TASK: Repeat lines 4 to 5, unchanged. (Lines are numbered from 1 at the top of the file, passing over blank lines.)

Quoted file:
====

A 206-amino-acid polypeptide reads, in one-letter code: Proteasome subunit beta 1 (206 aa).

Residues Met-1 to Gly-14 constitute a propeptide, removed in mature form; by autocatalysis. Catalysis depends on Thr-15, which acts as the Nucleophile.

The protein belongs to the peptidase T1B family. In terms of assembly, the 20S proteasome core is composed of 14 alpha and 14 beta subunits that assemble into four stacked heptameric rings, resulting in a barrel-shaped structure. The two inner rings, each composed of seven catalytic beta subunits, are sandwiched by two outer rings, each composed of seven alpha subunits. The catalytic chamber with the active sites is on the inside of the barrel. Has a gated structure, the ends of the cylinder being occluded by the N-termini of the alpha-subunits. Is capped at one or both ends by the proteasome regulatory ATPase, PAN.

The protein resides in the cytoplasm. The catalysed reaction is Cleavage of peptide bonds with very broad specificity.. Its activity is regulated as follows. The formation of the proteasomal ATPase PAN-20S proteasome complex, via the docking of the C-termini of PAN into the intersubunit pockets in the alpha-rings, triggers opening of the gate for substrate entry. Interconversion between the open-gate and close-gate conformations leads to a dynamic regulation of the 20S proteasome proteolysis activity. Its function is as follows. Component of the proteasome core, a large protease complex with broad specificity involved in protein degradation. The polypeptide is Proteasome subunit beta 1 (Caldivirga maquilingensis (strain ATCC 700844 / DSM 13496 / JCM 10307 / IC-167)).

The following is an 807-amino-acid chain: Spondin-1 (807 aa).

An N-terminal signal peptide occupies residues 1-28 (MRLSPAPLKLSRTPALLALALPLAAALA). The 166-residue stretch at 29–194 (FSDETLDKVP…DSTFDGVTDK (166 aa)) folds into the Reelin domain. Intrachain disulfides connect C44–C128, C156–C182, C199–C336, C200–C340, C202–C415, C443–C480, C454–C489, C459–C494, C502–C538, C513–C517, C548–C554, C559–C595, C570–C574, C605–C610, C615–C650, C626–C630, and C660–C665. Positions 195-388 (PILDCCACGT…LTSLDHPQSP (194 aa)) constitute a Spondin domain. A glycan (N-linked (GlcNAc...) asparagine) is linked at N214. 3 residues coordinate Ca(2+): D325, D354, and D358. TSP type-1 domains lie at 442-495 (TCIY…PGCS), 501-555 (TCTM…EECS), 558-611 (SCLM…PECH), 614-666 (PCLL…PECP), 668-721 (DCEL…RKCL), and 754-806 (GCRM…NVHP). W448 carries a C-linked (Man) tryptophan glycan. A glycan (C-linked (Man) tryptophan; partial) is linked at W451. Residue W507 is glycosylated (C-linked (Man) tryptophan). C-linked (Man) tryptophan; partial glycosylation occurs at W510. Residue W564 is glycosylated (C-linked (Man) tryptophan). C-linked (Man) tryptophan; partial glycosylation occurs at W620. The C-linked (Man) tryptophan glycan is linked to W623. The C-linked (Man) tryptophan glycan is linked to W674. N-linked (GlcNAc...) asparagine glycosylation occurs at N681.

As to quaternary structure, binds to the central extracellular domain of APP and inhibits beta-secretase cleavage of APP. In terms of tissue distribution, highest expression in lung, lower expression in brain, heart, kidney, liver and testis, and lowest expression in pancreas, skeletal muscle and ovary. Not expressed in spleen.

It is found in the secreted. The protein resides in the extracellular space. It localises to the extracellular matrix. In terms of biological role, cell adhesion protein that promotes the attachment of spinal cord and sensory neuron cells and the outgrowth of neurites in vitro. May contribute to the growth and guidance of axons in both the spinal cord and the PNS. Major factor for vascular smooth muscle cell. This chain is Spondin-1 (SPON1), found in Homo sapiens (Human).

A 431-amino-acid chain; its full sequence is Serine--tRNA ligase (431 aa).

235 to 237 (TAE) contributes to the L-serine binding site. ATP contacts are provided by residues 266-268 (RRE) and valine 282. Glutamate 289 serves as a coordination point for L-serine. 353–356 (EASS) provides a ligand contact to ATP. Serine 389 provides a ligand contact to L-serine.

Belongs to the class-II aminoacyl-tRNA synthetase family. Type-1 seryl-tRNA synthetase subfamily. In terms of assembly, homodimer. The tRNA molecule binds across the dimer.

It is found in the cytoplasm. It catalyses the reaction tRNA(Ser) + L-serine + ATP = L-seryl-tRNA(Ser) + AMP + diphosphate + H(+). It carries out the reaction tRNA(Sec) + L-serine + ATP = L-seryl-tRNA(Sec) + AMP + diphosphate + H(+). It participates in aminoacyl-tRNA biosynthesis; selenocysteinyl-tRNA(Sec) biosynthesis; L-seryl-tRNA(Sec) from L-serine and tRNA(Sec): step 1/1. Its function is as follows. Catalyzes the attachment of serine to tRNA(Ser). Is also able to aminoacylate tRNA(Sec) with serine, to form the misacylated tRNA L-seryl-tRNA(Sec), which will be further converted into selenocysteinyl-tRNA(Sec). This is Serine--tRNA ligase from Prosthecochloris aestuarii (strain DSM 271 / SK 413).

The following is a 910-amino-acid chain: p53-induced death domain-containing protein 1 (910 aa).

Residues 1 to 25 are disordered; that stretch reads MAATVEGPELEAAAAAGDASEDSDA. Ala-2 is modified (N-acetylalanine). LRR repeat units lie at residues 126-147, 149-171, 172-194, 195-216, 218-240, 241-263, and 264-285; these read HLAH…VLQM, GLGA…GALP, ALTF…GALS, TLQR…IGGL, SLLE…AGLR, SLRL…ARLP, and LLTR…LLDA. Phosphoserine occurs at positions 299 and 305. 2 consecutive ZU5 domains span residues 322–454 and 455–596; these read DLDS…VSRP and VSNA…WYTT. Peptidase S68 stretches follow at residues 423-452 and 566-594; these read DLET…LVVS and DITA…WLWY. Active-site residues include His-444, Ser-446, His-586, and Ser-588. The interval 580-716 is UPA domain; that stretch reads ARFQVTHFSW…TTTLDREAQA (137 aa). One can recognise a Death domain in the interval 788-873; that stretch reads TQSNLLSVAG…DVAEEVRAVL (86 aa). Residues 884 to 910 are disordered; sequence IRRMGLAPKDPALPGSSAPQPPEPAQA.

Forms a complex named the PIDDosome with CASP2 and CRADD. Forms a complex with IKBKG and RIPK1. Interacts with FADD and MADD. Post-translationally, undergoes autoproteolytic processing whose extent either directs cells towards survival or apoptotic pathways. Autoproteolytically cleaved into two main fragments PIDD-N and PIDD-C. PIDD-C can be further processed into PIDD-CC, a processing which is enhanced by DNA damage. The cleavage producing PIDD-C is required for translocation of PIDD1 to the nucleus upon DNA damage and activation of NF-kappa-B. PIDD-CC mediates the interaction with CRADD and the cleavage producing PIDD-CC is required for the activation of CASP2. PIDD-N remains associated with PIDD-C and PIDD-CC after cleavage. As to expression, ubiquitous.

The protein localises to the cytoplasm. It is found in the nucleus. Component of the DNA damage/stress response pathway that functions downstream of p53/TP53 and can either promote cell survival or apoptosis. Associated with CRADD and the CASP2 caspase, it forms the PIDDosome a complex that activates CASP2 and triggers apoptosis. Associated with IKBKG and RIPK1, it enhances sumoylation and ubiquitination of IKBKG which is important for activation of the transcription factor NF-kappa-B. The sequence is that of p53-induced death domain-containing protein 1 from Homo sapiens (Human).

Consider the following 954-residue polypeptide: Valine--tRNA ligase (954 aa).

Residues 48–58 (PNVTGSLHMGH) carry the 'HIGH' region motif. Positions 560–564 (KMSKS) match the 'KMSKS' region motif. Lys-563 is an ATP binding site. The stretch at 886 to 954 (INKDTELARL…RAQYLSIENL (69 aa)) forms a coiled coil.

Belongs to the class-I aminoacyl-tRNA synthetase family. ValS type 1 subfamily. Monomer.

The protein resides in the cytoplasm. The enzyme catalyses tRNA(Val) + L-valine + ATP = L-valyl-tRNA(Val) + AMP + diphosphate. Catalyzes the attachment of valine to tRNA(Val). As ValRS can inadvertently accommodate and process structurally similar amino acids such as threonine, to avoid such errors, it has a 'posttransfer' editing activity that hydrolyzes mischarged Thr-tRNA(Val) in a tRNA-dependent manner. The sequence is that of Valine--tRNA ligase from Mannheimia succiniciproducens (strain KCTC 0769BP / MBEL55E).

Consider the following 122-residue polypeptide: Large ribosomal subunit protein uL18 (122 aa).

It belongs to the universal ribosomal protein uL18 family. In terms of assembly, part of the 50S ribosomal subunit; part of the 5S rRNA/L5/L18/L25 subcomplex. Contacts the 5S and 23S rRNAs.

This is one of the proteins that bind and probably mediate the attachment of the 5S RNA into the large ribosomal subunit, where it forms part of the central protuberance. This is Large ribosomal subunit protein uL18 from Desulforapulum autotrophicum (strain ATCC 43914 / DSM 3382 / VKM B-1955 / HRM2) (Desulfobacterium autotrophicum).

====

The protein resides in the cytoplasm. The catalysed reaction is Cleavage of peptide bonds with very broad specificity.. Its activity is regulated as follows. The formation of the proteasomal ATPase PAN-20S proteasome complex, via the docking of the C-termini of PAN into the intersubunit pockets in the alpha-rings, triggers opening of the gate for substrate entry. Interconversion between the open-gate and close-gate conformations leads to a dynamic regulation of the 20S proteasome proteolysis activity. Its function is as follows. Component of the proteasome core, a large protease complex with broad specificity involved in protein degradation. The polypeptide is Proteasome subunit beta 1 (Caldivirga maquilingensis (strain ATCC 700844 / DSM 13496 / JCM 10307 / IC-167)).

The following is an 807-amino-acid chain: Spondin-1 (807 aa).